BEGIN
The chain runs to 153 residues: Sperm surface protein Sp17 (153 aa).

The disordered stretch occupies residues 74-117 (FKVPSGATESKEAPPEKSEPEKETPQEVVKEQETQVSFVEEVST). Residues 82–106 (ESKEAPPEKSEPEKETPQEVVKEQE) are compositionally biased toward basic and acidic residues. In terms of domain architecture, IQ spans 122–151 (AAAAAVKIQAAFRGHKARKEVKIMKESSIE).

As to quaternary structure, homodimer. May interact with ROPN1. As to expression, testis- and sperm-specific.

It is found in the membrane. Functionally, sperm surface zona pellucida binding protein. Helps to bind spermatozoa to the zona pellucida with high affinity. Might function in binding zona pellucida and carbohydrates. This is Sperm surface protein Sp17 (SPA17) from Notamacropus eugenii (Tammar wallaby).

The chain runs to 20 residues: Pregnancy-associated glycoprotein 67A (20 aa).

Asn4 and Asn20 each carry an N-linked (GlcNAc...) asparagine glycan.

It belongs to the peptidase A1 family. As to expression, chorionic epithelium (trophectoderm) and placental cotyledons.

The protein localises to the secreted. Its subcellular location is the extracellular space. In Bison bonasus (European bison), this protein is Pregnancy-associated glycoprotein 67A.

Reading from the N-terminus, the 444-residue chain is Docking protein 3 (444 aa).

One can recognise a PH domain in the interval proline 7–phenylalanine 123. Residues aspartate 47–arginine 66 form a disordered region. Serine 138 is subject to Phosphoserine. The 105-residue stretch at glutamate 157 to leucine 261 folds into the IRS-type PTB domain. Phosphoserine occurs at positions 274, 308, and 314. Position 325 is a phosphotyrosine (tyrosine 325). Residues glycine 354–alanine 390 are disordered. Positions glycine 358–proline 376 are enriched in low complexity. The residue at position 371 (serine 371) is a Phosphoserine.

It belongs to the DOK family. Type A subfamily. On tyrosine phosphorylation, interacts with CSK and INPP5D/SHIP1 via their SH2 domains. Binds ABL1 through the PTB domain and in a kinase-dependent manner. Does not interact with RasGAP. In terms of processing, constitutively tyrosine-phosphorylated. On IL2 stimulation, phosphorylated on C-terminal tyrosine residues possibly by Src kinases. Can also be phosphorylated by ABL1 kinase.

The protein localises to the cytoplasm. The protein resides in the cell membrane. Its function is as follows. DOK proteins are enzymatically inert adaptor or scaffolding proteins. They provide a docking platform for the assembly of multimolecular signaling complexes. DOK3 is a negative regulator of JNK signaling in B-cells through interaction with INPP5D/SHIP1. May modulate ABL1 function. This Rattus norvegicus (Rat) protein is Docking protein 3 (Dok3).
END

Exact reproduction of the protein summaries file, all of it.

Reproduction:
The chain runs to 153 residues: Sperm surface protein Sp17 (153 aa).

The disordered stretch occupies residues 74-117 (FKVPSGATESKEAPPEKSEPEKETPQEVVKEQETQVSFVEEVST). Residues 82–106 (ESKEAPPEKSEPEKETPQEVVKEQE) are compositionally biased toward basic and acidic residues. In terms of domain architecture, IQ spans 122–151 (AAAAAVKIQAAFRGHKARKEVKIMKESSIE).

As to quaternary structure, homodimer. May interact with ROPN1. As to expression, testis- and sperm-specific.

It is found in the membrane. Functionally, sperm surface zona pellucida binding protein. Helps to bind spermatozoa to the zona pellucida with high affinity. Might function in binding zona pellucida and carbohydrates. This is Sperm surface protein Sp17 (SPA17) from Notamacropus eugenii (Tammar wallaby).

The chain runs to 20 residues: Pregnancy-associated glycoprotein 67A (20 aa).

Asn4 and Asn20 each carry an N-linked (GlcNAc...) asparagine glycan.

It belongs to the peptidase A1 family. As to expression, chorionic epithelium (trophectoderm) and placental cotyledons.

The protein localises to the secreted. Its subcellular location is the extracellular space. In Bison bonasus (European bison), this protein is Pregnancy-associated glycoprotein 67A.

Reading from the N-terminus, the 444-residue chain is Docking protein 3 (444 aa).

One can recognise a PH domain in the interval proline 7–phenylalanine 123. Residues aspartate 47–arginine 66 form a disordered region. Serine 138 is subject to Phosphoserine. The 105-residue stretch at glutamate 157 to leucine 261 folds into the IRS-type PTB domain. Phosphoserine occurs at positions 274, 308, and 314. Position 325 is a phosphotyrosine (tyrosine 325). Residues glycine 354–alanine 390 are disordered. Positions glycine 358–proline 376 are enriched in low complexity. The residue at position 371 (serine 371) is a Phosphoserine.

It belongs to the DOK family. Type A subfamily. On tyrosine phosphorylation, interacts with CSK and INPP5D/SHIP1 via their SH2 domains. Binds ABL1 through the PTB domain and in a kinase-dependent manner. Does not interact with RasGAP. In terms of processing, constitutively tyrosine-phosphorylated. On IL2 stimulation, phosphorylated on C-terminal tyrosine residues possibly by Src kinases. Can also be phosphorylated by ABL1 kinase.

The protein localises to the cytoplasm. The protein resides in the cell membrane. Its function is as follows. DOK proteins are enzymatically inert adaptor or scaffolding proteins. They provide a docking platform for the assembly of multimolecular signaling complexes. DOK3 is a negative regulator of JNK signaling in B-cells through interaction with INPP5D/SHIP1. May modulate ABL1 function. This Rattus norvegicus (Rat) protein is Docking protein 3 (Dok3).